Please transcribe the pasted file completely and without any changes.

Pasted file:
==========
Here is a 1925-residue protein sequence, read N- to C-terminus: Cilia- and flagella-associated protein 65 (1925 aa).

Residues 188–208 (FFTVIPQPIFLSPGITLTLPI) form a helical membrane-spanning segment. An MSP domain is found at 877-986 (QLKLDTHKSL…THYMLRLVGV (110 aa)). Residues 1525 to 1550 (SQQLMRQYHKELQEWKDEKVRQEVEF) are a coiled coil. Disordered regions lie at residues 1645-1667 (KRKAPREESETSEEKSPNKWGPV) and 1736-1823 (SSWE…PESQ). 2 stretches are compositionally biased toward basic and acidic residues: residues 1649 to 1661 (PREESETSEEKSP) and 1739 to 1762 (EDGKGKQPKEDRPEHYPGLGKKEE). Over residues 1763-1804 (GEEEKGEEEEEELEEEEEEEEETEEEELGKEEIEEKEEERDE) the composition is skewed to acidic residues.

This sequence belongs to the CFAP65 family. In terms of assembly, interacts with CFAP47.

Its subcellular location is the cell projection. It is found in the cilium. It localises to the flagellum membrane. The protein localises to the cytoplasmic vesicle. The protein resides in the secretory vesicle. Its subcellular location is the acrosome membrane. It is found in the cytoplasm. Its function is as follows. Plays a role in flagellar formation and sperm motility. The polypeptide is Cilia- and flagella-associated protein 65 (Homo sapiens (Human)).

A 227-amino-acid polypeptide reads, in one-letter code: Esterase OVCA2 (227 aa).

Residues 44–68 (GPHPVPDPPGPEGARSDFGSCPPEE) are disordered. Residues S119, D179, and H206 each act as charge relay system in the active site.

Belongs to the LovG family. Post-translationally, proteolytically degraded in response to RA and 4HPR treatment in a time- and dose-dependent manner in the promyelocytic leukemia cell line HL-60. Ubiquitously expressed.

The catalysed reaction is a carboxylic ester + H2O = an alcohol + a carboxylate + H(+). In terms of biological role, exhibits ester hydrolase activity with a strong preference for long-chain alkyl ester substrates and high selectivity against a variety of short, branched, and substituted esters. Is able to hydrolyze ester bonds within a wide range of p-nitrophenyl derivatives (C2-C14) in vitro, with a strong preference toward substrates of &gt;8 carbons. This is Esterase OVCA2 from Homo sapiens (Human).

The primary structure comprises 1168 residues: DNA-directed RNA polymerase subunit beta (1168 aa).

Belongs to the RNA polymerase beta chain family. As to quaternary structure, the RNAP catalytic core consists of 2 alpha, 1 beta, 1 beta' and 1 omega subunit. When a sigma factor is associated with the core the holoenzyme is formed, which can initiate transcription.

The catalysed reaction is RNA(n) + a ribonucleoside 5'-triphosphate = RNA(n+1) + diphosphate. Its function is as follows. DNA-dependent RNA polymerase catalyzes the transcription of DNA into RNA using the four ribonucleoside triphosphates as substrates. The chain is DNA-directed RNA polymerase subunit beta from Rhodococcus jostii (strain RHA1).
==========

Here is a 1925-residue protein sequence, read N- to C-terminus: Cilia- and flagella-associated protein 65 (1925 aa).

Residues 188–208 (FFTVIPQPIFLSPGITLTLPI) form a helical membrane-spanning segment. An MSP domain is found at 877-986 (QLKLDTHKSL…THYMLRLVGV (110 aa)). Residues 1525 to 1550 (SQQLMRQYHKELQEWKDEKVRQEVEF) are a coiled coil. Disordered regions lie at residues 1645-1667 (KRKAPREESETSEEKSPNKWGPV) and 1736-1823 (SSWE…PESQ). 2 stretches are compositionally biased toward basic and acidic residues: residues 1649 to 1661 (PREESETSEEKSP) and 1739 to 1762 (EDGKGKQPKEDRPEHYPGLGKKEE). Over residues 1763-1804 (GEEEKGEEEEEELEEEEEEEEETEEEELGKEEIEEKEEERDE) the composition is skewed to acidic residues.

This sequence belongs to the CFAP65 family. In terms of assembly, interacts with CFAP47.

Its subcellular location is the cell projection. It is found in the cilium. It localises to the flagellum membrane. The protein localises to the cytoplasmic vesicle. The protein resides in the secretory vesicle. Its subcellular location is the acrosome membrane. It is found in the cytoplasm. Its function is as follows. Plays a role in flagellar formation and sperm motility. The polypeptide is Cilia- and flagella-associated protein 65 (Homo sapiens (Human)).

A 227-amino-acid polypeptide reads, in one-letter code: Esterase OVCA2 (227 aa).

Residues 44–68 (GPHPVPDPPGPEGARSDFGSCPPEE) are disordered. Residues S119, D179, and H206 each act as charge relay system in the active site.

Belongs to the LovG family. Post-translationally, proteolytically degraded in response to RA and 4HPR treatment in a time- and dose-dependent manner in the promyelocytic leukemia cell line HL-60. Ubiquitously expressed.

The catalysed reaction is a carboxylic ester + H2O = an alcohol + a carboxylate + H(+). In terms of biological role, exhibits ester hydrolase activity with a strong preference for long-chain alkyl ester substrates and high selectivity against a variety of short, branched, and substituted esters. Is able to hydrolyze ester bonds within a wide range of p-nitrophenyl derivatives (C2-C14) in vitro, with a strong preference toward substrates of &gt;8 carbons. This is Esterase OVCA2 from Homo sapiens (Human).

The primary structure comprises 1168 residues: DNA-directed RNA polymerase subunit beta (1168 aa).

Belongs to the RNA polymerase beta chain family. As to quaternary structure, the RNAP catalytic core consists of 2 alpha, 1 beta, 1 beta' and 1 omega subunit. When a sigma factor is associated with the core the holoenzyme is formed, which can initiate transcription.

The catalysed reaction is RNA(n) + a ribonucleoside 5'-triphosphate = RNA(n+1) + diphosphate. Its function is as follows. DNA-dependent RNA polymerase catalyzes the transcription of DNA into RNA using the four ribonucleoside triphosphates as substrates. The chain is DNA-directed RNA polymerase subunit beta from Rhodococcus jostii (strain RHA1).